I don't have an elevator pitch when it comes to my work because it's always evolving. It's looking at people of color, black people, and black lives, and it has to do with portraying honesty and truth in that. I always wanted to see people for who they are with sensitivity and optimism. My only description would be that it is about the black experience and humanizing black people. For me, it’s all about people, which is why I always wonder how I fell into the fashion space. My favorite photographers are more documentary, like Clayton Patterson or William Eggleston, pictures that just make you smile.
How do you protect your work? When did you first learn about licensing for photography?
Everything I learned about that side of it came just by doing, by asking and being curious, figuring it out. Nothing about NYU itself was fun, but being in New York City was the biggest learning experience in the world. I very quickly whipped into shape and had to adapt and understand things on a much sharper and quicker level. As soon as I learned what licensing was, I taught myself how to write contracts, as I wanted my images to be treated with the same respect as the photographers that I admired. From there, the way I started looking at photography changed significantly.
Photography because a seriously viable career path.
Did you have any other work experiences or how did you first start to meet the people that supported your work?
I interned at this very small, no longer existent film production company, and maybe one other, but my main job was putting my work out there. I was directing a lot of music videos, making any kind of visuals that I could with people that I was meeting on the internet. I was just reaching out to people, and that's how I met Abra, Kevin Abstract, and so many of the people that I work with today.
You mainly work with film, what do you think about the anti-digital movement that’s coming from our generation?
I think we shouldn't shame digital cameras as much as we do. I love digital cameras, some of the first videos that really mattered to me were made digitally, or on tape. I think using film was almost like me maturing my taste palate, I started to understand what texture was, and what a real photographic process gave you, but I think at the end of the day, it's about choices. It's not about A or B, film or digital, what's better, and I hate, “You're not a real photographer unless you shoot film.” I think that as a generation, because we grew up with so many tools, it's like swimming in just too big of an ocean. So, maybe that's why people are going back towards film. When you have too many options, when everything can be manipulated and lied about, in a way you just want to get back to some truth.
I think if I were mentoring someone or somebody wanted to learn photography and they said, "Which one should I take?" I'd probably give them a film camera first, sure. But I just think we're seeing this generational hate on digital cameras right now, and I don't necessarily want that to happen. I love film cameras. I shoot on film cameras, because they work for what I do, but digital cameras work for some things other people do. Not to be corny, but these are paint brushes, so just pick one. They work for different things.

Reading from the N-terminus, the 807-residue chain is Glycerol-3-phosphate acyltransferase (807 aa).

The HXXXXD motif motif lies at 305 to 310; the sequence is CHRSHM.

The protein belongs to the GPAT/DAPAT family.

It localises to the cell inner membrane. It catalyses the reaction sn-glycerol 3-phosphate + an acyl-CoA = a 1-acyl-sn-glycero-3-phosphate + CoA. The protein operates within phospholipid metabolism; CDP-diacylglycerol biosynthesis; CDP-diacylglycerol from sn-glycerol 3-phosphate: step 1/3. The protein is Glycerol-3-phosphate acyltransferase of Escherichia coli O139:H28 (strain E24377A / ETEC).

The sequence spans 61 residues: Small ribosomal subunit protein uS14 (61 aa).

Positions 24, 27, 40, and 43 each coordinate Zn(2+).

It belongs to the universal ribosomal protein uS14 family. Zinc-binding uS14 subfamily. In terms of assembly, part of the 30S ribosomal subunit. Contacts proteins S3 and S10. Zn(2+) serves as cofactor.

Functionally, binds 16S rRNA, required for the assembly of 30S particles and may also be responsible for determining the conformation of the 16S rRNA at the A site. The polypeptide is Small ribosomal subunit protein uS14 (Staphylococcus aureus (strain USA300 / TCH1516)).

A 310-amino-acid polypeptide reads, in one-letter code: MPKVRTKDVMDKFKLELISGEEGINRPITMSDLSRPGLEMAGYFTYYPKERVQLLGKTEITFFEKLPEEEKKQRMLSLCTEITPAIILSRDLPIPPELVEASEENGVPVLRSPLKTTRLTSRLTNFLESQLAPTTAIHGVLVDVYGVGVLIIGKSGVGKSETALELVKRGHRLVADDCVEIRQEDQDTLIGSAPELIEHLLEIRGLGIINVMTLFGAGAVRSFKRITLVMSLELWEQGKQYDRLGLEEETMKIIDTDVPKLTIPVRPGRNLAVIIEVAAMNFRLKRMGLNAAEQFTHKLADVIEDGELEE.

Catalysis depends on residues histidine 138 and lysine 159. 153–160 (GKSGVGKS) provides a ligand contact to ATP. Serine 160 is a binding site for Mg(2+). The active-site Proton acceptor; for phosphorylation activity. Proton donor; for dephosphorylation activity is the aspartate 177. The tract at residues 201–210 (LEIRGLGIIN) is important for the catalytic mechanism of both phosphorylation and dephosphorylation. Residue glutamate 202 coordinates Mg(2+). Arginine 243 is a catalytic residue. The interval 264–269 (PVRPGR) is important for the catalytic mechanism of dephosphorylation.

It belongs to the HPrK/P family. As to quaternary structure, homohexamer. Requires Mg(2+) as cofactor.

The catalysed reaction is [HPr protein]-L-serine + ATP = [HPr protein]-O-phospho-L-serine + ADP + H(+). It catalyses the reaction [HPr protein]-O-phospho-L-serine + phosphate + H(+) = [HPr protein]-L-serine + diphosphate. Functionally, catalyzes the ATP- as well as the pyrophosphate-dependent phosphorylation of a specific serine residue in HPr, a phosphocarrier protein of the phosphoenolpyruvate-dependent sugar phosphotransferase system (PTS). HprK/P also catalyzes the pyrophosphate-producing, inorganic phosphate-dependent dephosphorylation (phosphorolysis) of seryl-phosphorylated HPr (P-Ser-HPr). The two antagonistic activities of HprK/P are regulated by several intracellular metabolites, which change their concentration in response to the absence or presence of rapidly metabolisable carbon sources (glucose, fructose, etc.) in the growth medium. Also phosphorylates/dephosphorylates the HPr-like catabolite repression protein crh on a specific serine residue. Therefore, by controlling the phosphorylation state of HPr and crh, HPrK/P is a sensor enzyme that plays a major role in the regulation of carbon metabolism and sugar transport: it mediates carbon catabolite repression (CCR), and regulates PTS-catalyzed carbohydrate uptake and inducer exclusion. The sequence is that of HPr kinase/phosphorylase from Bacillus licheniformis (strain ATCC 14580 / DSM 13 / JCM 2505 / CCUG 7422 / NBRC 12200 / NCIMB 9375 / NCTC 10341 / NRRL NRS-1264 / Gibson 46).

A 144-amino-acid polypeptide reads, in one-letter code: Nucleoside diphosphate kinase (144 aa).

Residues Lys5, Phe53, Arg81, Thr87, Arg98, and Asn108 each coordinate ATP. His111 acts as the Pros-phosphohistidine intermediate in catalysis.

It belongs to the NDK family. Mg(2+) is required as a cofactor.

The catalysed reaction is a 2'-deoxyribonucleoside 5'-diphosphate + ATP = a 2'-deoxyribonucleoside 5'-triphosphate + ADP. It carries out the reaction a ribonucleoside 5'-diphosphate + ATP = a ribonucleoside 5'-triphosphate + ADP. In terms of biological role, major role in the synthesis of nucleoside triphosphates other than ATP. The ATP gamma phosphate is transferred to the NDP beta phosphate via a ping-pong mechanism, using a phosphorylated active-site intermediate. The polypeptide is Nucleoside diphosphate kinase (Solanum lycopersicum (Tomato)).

How has the influx of digital media influenced your work? I know you spent time in Havana, Cuba, where you were completely removed from technology.
Havana was exactly what I needed at that moment, it was a saving grace. It was time spent away from the craziness, but at the same time, there was a lot of chaos going on in my mind about what I was going to be doing when I came back. It was 2015, right in the middle of college, the summer between my sophomore and junior year. So going there, I had the opportunity to have some space and time and think in a less scene-related way, in a less industry-related way. It was the first time I was forced to be introspective, I was asking, “What do I think is cool?”, “Who am I really?”, “And what about Havana do I really like?” The colors and the whole palette was the language that I wanted to be speaking. I started to realize, black people, are the same worldwide. We love being outdoors, we're vibrant, and those are the things that I started to understand and build into my language. You go out in Cuba; everybody's in the street, everything is both really beautiful and crumbling. The way things are expressed there, naturally, just started to work for me.
And you were also there during a really interesting political time as well.
Yes, I went when the travel ban was on. I had to get an artist visa, and there weren't really any Americans there. It was a really special time. In the last week we were there, Obama announced that there was going to be a US embassy in Cuba. That might've been the first time I went somewhere where I thought, I'm never going to see this place like this again. It made me realize that the work I wanted to make needed to be a bit slower, a bit more humble, and less machine like.
The moment I got back from Cuba, my best friend, Santangelo, transferred to Parsons and we started hanging out a lot. Then because he had to start over at Parsons, I started exposing myself to younger people as all of his classmates were two years younger than me. In this pretext, it sounds like we're two years apart, but I started to notice that these people interact so differently, every two-year gap is like a whole new generation. These 18-year-old Parsons kids have such an encyclopedic knowledge of anything, from memes to a whole different language. Even the way that they interact, I didn't actually think people talked like this, I'm was like, “What is going on? Help me adopt a bit of a younger spirit!” Now I understand how things are changing at a very rapid rate. That was when I started to pick that up and at the same time that’s when I was designing and putting together the book.